Page 3 of 3   <      

Obama Formally Launches Presidential Bid

Sen. Barack Obama speaks to a crowd gathered on the lawn of the old State Capital Building in Springfield, Illinois. Obama announced to the crowd that he would seek the Democratic nomination for President.
Sen. Barack Obama speaks to a crowd gathered on the lawn of the old State Capital Building in Springfield, Illinois. Obama announced to the crowd that he would seek the Democratic nomination for President. (Linda Davidson -- The Washington Post)

Critical of Bush's presidency and what he said are the unmet challenges, Obama decried the cynicism that he said pervades the political process and called on those disillusioned by a culture of special interests and grid-locked politics to join him in his campaign.

"The time for that politics is over," he said. "It is through. It is time to turn the page, right here, right now." The line was met by enthusiastic chants of "Obama, Obama."

The crowd was filled with committed Obama supporters who lifted signs -- "Barack the Vote" was among the more creative -- and cheered in waves as the candidate spoke.

But not everyone had made up their minds.

Shanna Shipman, 27, brought her two young daughters from the town of Pekin, near Peoria, to hear Obama even though she fiercely opposes him on abortion. "I will scream from the mountaintops that I am pro-life," said Shipman, who did not vote for Obama for Senate but is considering him for president now. But, she said: "This is history in the making. I am certainly supporting his spirit."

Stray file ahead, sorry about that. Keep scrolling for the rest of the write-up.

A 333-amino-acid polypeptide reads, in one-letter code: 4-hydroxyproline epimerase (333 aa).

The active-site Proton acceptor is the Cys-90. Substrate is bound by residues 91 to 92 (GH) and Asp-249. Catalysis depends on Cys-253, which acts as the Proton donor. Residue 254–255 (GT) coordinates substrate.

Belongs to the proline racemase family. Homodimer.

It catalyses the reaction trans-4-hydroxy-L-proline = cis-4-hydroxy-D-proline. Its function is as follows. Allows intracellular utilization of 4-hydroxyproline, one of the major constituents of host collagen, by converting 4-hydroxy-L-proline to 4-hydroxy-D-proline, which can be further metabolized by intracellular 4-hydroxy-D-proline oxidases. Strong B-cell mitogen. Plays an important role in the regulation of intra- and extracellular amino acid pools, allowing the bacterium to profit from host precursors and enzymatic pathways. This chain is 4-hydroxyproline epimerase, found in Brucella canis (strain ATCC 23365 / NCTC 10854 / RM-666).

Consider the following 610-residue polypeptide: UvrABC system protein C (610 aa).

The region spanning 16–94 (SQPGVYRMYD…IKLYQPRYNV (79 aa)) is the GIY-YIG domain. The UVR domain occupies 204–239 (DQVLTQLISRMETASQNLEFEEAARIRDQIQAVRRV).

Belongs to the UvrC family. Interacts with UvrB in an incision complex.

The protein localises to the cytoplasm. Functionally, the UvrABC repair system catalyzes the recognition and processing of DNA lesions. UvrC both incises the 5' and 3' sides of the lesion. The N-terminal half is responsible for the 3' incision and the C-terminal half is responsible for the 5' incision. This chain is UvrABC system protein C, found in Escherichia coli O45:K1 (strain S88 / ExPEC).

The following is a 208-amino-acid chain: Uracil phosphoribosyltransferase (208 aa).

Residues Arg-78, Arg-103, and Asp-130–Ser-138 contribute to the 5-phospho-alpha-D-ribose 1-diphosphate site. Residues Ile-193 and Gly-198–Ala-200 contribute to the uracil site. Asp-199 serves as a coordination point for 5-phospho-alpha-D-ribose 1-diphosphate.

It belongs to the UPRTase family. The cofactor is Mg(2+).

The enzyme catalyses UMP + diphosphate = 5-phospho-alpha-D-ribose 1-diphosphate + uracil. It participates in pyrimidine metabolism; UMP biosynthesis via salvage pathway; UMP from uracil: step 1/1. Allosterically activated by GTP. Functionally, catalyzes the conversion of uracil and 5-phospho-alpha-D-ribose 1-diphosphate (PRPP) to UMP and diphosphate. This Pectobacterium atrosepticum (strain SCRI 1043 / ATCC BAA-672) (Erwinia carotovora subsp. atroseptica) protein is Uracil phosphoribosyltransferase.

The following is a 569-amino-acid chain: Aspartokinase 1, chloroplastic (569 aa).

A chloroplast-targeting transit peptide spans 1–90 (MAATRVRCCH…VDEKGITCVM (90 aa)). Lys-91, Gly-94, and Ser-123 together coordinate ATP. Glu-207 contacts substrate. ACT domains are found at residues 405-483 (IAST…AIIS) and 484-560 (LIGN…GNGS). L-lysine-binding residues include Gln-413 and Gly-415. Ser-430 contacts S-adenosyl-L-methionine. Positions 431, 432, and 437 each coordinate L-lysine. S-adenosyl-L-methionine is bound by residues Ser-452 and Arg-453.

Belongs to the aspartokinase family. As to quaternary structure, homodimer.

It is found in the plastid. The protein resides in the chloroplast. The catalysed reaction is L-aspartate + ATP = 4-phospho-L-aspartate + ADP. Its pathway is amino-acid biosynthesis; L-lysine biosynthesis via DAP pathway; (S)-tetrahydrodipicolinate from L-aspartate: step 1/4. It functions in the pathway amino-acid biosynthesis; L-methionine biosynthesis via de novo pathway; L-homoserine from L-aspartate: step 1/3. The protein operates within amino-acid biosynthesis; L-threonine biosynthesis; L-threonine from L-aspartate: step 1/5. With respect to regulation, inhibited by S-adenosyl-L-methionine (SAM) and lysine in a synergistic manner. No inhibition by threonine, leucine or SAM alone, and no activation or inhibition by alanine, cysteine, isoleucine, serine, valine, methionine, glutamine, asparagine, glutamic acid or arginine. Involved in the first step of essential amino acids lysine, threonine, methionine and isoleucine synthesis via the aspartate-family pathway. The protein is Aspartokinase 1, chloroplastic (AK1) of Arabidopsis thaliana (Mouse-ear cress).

A U.S. Marine in full military dress, who gave his name as Thomas, stood at the edge of the crowd taking pictures. He did not want to give his last name, for fear that his military bosses would take his participation with an anti-war candidate as a protest. But he said of Obama after the speech: "He's got a lot of great ideas and plans for the future."

Even more enthusiastic were several dozen students from the Illinois School for the Deaf, who drove from the town of Jacksonville to see the announcement. Through a sign language translator, Britney Williams, 17, described herself as a huge Obama fan. "I liked when he said we had to work together," she said.

Dan Hankiewicz, and his wife, Rebecca, both state government workers in Springfield, said it was Obama's timetable for withdrawing U.S. troops from Iraq, by early 2008, that impressed them most. Although they said the show of support on Saturday morning reflected the senator's overwhelming popularity in Illinois, Hankiewicz added: "I think the word is going to spread quickly. He's got that rock star quality."

Although his campaign infrastructure is still being built -- his advisers only moved into their Chicago headquarters last week -- the event had many of the trappings of a campaign that has been building for months, including a new Web site launched in conjunction with the announcement.

Obama's new logo, a blue letter "O" that evokes a rising sun, appeared on buttons and t-shirts. There were traditional campaign trappings as well, from the red-white-and-blue bunting that hung from the windows and groups of volunteers and advisers who spent the preceding day hammering together a set and stage for the speech.


<          3

© 2007 The Washington Post Company